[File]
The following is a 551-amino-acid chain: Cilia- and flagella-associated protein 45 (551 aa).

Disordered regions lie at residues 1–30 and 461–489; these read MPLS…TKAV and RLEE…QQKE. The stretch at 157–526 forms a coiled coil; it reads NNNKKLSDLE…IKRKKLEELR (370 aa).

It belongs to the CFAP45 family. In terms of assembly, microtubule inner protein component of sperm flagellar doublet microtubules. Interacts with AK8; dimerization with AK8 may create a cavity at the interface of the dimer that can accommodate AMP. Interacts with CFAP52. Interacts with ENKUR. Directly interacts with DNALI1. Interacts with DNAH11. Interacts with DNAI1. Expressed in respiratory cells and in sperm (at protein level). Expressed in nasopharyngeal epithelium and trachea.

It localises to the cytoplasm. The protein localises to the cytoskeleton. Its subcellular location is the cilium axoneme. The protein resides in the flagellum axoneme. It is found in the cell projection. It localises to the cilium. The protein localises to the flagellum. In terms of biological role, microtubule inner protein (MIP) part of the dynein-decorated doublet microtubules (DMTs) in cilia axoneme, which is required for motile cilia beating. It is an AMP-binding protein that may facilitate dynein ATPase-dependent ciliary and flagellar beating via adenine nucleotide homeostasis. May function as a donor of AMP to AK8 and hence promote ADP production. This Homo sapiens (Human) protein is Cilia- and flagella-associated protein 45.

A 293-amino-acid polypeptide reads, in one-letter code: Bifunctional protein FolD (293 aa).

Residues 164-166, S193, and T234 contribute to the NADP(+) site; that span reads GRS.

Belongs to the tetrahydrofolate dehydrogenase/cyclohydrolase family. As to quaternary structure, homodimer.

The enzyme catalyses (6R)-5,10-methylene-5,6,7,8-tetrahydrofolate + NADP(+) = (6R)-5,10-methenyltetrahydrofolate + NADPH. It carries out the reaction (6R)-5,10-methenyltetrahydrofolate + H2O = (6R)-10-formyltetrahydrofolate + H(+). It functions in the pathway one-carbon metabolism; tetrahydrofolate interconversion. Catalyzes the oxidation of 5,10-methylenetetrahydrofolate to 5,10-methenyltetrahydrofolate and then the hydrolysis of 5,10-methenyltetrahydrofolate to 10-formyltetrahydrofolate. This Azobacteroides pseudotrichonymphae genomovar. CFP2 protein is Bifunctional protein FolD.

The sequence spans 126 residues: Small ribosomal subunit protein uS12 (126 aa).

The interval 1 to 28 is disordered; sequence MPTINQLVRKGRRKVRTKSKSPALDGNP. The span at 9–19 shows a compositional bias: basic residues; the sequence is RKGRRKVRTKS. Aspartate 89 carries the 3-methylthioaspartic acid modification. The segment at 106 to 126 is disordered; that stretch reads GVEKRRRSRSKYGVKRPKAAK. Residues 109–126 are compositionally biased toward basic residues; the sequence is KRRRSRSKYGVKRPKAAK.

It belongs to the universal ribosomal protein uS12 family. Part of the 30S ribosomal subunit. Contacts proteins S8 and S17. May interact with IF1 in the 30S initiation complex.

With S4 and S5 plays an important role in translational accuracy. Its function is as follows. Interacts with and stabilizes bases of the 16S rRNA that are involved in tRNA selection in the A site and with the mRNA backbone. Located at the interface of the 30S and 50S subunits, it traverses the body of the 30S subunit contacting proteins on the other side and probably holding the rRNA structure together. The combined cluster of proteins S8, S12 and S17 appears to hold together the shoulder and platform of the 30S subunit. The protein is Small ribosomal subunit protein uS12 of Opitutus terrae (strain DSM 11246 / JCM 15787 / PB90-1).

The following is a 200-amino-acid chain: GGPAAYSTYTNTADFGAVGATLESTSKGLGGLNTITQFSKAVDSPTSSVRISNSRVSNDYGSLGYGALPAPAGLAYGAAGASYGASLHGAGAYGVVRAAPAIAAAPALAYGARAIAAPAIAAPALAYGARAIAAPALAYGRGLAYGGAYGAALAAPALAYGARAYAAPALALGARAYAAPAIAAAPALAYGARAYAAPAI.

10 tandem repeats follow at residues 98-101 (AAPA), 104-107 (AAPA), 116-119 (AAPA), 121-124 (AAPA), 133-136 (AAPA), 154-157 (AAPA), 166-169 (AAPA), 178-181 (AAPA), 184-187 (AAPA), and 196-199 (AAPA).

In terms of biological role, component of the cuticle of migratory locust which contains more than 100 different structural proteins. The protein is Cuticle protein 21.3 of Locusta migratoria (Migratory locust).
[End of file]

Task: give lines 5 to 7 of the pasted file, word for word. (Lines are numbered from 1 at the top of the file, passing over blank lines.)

A 293-amino-acid polypeptide reads, in one-letter code: Bifunctional protein FolD (293 aa).

Residues 164-166, S193, and T234 contribute to the NADP(+) site; that span reads GRS.

Belongs to the tetrahydrofolate dehydrogenase/cyclohydrolase family. As to quaternary structure, homodimer.